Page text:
Calling procedures may vary according to where you are in the mountains and your activity. Wherever you are, be ready to give clear and concise information during your conversation:
- Indicate as precisely as you can the location of the accident, the mountain range, and even better, the name of the nearest village (the GPS coordinates if possible), the route you are on and at what stage.
- The number of injured people, their age and their condition (conscious/unconscious, bleeding, pain).
- Current or expected weather conditions (wind, clouds or fog coming in).
- How you can be recognised: the colour of your clothes, bags, helmets, etc.
- Conditions on the route (rock falls, ropes above).
Give the number of your mobile phone, leave it on and free throughout the rescue (in case the rescue team tries to call you back) right until they reach you.
If you are injured, you will be put in touch with a SAMU doctor who will assess your injuries. You may think that the questions are taking a little time, or that you are repeating yourself, but by this time the emergency services are already on their way, and these questions save time later on (you’ll be taken to the most appropriate hospital, according to your injury/illness).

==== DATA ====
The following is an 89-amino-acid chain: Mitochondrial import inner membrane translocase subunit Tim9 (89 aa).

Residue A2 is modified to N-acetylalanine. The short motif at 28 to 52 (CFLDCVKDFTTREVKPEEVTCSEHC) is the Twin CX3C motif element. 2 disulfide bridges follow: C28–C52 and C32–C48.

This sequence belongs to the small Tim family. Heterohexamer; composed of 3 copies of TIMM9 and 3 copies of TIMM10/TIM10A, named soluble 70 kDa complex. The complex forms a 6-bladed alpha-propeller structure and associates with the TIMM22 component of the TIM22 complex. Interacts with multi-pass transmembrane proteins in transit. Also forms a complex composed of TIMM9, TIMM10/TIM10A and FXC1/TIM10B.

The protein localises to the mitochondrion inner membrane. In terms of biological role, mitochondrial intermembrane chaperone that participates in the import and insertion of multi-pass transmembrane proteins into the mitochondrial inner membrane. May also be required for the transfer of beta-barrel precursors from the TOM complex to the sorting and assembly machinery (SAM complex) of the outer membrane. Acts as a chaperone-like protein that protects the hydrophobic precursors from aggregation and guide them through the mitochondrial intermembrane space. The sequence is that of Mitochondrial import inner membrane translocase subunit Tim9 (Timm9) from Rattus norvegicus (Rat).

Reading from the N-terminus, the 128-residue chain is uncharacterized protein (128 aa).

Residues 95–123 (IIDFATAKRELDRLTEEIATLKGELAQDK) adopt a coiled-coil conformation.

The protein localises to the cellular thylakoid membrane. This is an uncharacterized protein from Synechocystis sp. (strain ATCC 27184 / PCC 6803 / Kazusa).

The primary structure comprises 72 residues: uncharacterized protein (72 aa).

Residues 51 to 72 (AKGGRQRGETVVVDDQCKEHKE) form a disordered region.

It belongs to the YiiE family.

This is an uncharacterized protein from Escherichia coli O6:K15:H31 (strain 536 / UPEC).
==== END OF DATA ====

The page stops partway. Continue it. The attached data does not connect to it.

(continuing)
Click here for more information.
Useful contacts for medical help in the mountains
380 Route de L’hôpital
04 50 47 30 30
509 Route des Pélerins
04 50 53 84 00
Cluses medical centre
35 Boulevard de Chevran
04 57 54 22 64
Grenoble University Hospital
Av. des Maquis du Grésivaudan
38700 La Tronche
04 76 76 75 75
Savoie Metropolitan hospitals
505 faubourg Maché
04 79 96 50 50
49 avenue du Grand Port,
04 79 88 61 61
24 Avenue Adrien Daurelle
04 92 25 25 25
Alpe d’Huez Medical centre
487 route du Signal
38750 Alpe d’Huez
04 76 80 37 30
Val d’Isère medical centre
04 79 06 06 11
Tignes medical centre
Immeuble La Combe Folle
Rue de la Poste
04 79 06 50 07
La Plagne medical centre
Immeuble les Lodges Plagne Centre
73210 La Plagne
04 79 09 04 66
Deux Alpes medical centre
21 avenue de la Muzelle
38860 Les Deux Alpes
04 13 33 30 12
The PGHM: contact the Peloton de Gendarmerie de Haute Montagne by dialling 17 from a landline or 112 from a mobile phone.
The CRS: The Republican Security Companies can be contacted by dialling 17 from a landline or 112 from a mobile phone.
The SAMU: Contact the emergency medical service (SAMU) by dialling 15 from a landline or mobile phone.
When you go to the mountains, it is important to be well-prepared to avoid accidents and injuries. Learn the specific risks of the area and make sure you have the right equipment.
If, despite all your precautions, an injury or illness occurs, it is essential to know where and how to seek medical treatment in the mountains. Health professionals are available in ski resorts and mountain huts to provide first aid and emergency evacuation.
And remember that prevention is the best weapon against accidents, so stay alert and be prepared for any situation.